Emo rap has come a long way since it started making waves in 2017. Created during the SoundCloud era - around 2014 - the fusion genre was propelled into the mainstream thanks to artists like Lil Uzi Vert, Lil Peep, Juice WRLD and Lil Tracy.
The success of Uzi's ubiquitous hit, XO TOUR Llif3 spurred a movement, one that eschewed the usual facade of strength and happiness in favour of vulnerability and frank discussions about mental health and millennial ennui. After the track spent 34 weeks on the Billboard Hot 100, 2017 was anointed the year of emo rap.
While some are charmed by the sonic blending of the genre, which mixes 2000s Midwest emo guitar riffs and pop-punk melodies with booming 808s, for others it's much more personal. A pioneer of the genre, late rapper Lil Peep was known to openly discuss his drug use and suicidal impulses through his music. That raw honesty coupled with his charisma made him one of the genre's most promising stars.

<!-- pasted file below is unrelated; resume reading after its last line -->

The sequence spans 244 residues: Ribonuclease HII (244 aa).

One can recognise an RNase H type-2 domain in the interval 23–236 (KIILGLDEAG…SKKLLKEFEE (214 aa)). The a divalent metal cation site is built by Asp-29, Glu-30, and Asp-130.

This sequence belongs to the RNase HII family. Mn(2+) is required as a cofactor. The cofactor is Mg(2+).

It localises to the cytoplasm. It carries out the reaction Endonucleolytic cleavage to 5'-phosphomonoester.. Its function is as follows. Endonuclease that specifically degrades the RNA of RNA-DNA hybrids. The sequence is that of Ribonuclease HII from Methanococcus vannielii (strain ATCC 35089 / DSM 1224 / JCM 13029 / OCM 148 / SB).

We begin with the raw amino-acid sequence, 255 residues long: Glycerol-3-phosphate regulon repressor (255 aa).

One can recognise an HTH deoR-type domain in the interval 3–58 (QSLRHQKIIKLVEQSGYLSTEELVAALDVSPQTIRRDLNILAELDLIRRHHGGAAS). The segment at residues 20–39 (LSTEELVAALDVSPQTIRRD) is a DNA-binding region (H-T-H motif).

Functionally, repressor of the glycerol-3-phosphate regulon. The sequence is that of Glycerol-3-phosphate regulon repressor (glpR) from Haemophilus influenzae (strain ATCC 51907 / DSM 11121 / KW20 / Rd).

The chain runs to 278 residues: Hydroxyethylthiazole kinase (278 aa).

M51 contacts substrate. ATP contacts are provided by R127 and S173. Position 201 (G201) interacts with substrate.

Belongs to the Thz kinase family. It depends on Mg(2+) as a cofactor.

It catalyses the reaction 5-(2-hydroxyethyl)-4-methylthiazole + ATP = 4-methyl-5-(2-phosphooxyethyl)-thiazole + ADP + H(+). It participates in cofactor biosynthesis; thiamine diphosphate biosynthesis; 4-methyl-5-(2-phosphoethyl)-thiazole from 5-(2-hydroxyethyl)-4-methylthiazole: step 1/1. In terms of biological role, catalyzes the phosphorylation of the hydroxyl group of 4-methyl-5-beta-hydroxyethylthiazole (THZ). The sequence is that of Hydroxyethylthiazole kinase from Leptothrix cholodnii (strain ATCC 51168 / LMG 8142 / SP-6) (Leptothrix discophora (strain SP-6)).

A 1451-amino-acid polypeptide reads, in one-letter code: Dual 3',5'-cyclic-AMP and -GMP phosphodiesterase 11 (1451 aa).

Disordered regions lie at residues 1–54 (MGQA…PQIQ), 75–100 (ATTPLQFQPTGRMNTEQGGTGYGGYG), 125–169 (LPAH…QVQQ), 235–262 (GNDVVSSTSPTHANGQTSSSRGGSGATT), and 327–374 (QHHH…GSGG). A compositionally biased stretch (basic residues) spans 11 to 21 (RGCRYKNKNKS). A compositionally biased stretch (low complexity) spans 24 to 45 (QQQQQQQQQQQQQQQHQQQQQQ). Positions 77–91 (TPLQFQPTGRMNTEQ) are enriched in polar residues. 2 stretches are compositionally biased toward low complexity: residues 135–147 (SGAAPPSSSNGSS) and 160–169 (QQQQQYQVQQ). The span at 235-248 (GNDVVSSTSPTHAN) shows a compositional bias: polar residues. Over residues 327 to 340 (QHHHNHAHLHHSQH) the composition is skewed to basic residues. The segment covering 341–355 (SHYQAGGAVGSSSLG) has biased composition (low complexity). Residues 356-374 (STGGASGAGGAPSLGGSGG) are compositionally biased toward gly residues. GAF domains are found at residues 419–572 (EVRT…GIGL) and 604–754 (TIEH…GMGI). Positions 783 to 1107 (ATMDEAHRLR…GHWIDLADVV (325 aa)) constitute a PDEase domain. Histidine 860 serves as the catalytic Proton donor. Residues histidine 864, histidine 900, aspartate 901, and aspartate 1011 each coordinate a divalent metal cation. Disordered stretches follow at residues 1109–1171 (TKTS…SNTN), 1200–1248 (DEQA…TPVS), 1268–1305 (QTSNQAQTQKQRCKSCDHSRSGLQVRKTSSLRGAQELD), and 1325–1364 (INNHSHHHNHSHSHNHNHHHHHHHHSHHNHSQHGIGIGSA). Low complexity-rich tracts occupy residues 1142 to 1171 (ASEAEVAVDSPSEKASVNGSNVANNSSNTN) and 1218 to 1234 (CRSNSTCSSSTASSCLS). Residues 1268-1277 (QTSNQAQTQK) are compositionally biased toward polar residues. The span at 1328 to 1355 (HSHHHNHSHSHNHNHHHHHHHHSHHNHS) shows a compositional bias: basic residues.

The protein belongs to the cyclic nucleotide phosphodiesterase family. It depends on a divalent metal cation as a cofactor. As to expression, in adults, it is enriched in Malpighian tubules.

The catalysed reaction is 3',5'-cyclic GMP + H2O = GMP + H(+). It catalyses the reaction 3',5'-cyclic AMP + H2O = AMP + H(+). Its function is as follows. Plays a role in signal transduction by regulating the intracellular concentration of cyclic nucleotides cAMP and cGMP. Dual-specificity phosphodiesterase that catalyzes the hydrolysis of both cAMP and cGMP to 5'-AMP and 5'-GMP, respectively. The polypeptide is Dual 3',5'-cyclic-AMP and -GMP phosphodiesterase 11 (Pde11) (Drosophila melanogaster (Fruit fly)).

Now, three years following Peep's death his legacy continues to live on through a generation of artists who saw him as a vision for the future. This new guard of emo rappers effortlessly stitches together woozy productions with candid storytelling, simultaneously tugging at listeners' heartstrings and inviting them into the most clandestine corners of their minds.
As the genre continues to evolve, what these five up-and-coming emo rappers do best is an amalgam of what Peep did and so much more.